However, if price moves against you AND you no longer have the original setup conditions then your operating on hope and possibly a prayer. This is also averaging down/up. The main difference here is that now you no longer have a reason to be in the trade since the setup conditions are no longer valid. At this point your throwing good money after bad.

I think the original post made mention of the rational for doing this; that is to keep 'accumulating' a position (essentially averaging up/down) until price turned around, if only temporarily, and allow the trader to scalp a profit. This CAN be done however it is extremely risky and you need to do a number of things for this to work.

1. You need a lot of capital. Much more than you can imagine. As price continues to move against you you need enough capital to keep averaging up until price turns in your favor so you can scalp profits. If you run out of money and price continues against you. You're screwed and you WILL lose big money.
2. You need to average up/down in a ratio of at least 2:1. So if you have one contract you need to buy 2 contracts to average close enough to be able to scalp a retracement. When price continues against you with 3 then you need to to be prepared for an additional 6 contracts. Now you have 9 so as price moves against you you need to enter with 18 and now you have 27 contracts. So now what happens if price continues to move without any significant retracement? Who among us has that kind of money? By now of course the trader is at a loss for several thousand dollars. Is it worth it?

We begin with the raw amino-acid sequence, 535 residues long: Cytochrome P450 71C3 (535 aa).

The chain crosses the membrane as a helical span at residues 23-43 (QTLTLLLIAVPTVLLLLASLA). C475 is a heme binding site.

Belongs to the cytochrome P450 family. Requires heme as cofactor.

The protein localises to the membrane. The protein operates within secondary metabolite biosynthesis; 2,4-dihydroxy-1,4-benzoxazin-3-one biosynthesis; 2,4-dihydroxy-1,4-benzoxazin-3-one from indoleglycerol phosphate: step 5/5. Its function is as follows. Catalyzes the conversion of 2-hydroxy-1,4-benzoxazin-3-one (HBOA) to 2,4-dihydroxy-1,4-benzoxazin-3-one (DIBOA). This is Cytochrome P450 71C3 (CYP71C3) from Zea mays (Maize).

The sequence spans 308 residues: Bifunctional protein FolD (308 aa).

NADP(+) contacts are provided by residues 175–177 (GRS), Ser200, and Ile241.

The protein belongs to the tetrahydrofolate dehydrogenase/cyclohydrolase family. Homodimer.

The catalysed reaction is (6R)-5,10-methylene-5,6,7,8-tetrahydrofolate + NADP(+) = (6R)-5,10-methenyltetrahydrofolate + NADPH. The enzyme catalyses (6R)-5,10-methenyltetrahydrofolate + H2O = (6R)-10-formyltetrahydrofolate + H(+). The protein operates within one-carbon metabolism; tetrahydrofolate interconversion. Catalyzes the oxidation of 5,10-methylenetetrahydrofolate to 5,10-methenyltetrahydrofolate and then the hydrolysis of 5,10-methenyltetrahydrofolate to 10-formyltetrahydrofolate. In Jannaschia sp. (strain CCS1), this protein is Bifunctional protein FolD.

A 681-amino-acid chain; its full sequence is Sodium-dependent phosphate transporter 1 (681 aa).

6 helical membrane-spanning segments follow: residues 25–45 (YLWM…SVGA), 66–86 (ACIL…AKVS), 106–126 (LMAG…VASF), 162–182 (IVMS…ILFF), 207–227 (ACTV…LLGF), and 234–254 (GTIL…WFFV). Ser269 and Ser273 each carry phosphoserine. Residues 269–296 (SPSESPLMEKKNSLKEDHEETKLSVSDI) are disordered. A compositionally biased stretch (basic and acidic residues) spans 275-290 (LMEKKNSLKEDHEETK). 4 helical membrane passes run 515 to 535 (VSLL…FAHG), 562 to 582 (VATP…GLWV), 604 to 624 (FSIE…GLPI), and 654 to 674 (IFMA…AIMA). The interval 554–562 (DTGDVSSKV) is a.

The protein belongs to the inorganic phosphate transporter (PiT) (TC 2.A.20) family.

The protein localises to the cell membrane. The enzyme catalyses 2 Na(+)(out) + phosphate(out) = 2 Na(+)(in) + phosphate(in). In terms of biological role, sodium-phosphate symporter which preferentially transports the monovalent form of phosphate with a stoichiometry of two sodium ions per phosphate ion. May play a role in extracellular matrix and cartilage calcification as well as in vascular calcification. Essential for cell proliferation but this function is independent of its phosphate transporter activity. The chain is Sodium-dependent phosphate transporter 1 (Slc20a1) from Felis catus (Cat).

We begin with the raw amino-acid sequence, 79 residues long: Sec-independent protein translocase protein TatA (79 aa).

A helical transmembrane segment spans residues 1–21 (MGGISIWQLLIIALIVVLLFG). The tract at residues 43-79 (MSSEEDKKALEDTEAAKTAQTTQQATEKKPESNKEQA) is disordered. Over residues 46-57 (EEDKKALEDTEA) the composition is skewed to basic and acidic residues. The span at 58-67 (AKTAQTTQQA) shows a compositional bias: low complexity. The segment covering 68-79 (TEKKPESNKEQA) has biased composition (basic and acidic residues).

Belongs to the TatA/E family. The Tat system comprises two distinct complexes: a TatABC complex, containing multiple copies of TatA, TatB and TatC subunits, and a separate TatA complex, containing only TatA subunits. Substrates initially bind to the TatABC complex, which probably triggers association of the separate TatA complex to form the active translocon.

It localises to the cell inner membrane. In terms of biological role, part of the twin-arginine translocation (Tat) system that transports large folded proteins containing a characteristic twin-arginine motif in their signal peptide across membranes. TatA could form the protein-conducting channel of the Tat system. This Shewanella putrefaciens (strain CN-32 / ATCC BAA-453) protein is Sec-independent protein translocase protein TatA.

3. You need to have a stomach of iron. Few retail traders have the guts for this kind of gambling.
4. You need a cyclical market that is predictable and has enough volatility to scalp. the problem is that markets change. On week your in a cycling market with lots of predictable movement up and down and the next your in a market that's in a panic to buy or sell and price refuses to retrace. You just can't know when that could happen.

I know this from experience! Last October I did exactly that. I made a lot of money trading that way and because i was always averaging up/down I almost never had a losing trade. I was scalping over and over throughout the day and was averaging close to $1000 per day as I got close to the end of the month as I perfected the 'strategy' but something awful happened. It's called a bull market and it steamrolled me. One day us equities just decided to go straight up and not come back down. I was short. 5400 loss. A few days after dusting myself off, bam! 7000+ loss. I never want back to that. I was psychologically ruined.